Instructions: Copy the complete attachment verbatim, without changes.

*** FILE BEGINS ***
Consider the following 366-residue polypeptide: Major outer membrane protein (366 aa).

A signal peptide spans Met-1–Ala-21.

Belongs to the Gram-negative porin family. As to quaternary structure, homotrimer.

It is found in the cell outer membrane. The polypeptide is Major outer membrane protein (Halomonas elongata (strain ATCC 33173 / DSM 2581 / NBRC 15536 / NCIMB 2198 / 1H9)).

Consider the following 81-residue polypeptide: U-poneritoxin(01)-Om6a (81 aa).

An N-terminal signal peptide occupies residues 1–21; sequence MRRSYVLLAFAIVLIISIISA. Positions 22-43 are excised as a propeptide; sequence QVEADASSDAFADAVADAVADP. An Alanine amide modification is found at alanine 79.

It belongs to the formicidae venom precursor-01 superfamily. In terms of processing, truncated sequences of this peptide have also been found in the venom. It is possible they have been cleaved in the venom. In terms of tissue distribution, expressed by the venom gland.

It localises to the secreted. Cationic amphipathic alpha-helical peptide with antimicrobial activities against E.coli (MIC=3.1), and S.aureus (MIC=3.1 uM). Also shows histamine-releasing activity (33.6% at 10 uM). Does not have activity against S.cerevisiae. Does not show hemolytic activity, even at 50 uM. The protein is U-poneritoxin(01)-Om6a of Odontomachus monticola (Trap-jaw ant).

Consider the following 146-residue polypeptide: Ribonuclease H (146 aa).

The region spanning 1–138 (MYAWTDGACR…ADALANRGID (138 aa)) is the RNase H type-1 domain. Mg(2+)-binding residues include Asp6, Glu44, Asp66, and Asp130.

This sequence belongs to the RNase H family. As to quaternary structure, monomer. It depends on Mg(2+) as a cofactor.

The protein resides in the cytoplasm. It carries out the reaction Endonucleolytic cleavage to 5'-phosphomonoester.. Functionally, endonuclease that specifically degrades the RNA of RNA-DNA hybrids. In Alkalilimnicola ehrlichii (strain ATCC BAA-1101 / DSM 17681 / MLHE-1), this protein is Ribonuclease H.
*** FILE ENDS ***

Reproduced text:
Consider the following 366-residue polypeptide: Major outer membrane protein (366 aa).

A signal peptide spans Met-1–Ala-21.

Belongs to the Gram-negative porin family. As to quaternary structure, homotrimer.

It is found in the cell outer membrane. The polypeptide is Major outer membrane protein (Halomonas elongata (strain ATCC 33173 / DSM 2581 / NBRC 15536 / NCIMB 2198 / 1H9)).

Consider the following 81-residue polypeptide: U-poneritoxin(01)-Om6a (81 aa).

An N-terminal signal peptide occupies residues 1–21; sequence MRRSYVLLAFAIVLIISIISA. Positions 22-43 are excised as a propeptide; sequence QVEADASSDAFADAVADAVADP. An Alanine amide modification is found at alanine 79.

It belongs to the formicidae venom precursor-01 superfamily. In terms of processing, truncated sequences of this peptide have also been found in the venom. It is possible they have been cleaved in the venom. In terms of tissue distribution, expressed by the venom gland.

It localises to the secreted. Cationic amphipathic alpha-helical peptide with antimicrobial activities against E.coli (MIC=3.1), and S.aureus (MIC=3.1 uM). Also shows histamine-releasing activity (33.6% at 10 uM). Does not have activity against S.cerevisiae. Does not show hemolytic activity, even at 50 uM. The protein is U-poneritoxin(01)-Om6a of Odontomachus monticola (Trap-jaw ant).

Consider the following 146-residue polypeptide: Ribonuclease H (146 aa).

The region spanning 1–138 (MYAWTDGACR…ADALANRGID (138 aa)) is the RNase H type-1 domain. Mg(2+)-binding residues include Asp6, Glu44, Asp66, and Asp130.

This sequence belongs to the RNase H family. As to quaternary structure, monomer. It depends on Mg(2+) as a cofactor.

The protein resides in the cytoplasm. It carries out the reaction Endonucleolytic cleavage to 5'-phosphomonoester.. Functionally, endonuclease that specifically degrades the RNA of RNA-DNA hybrids. In Alkalilimnicola ehrlichii (strain ATCC BAA-1101 / DSM 17681 / MLHE-1), this protein is Ribonuclease H.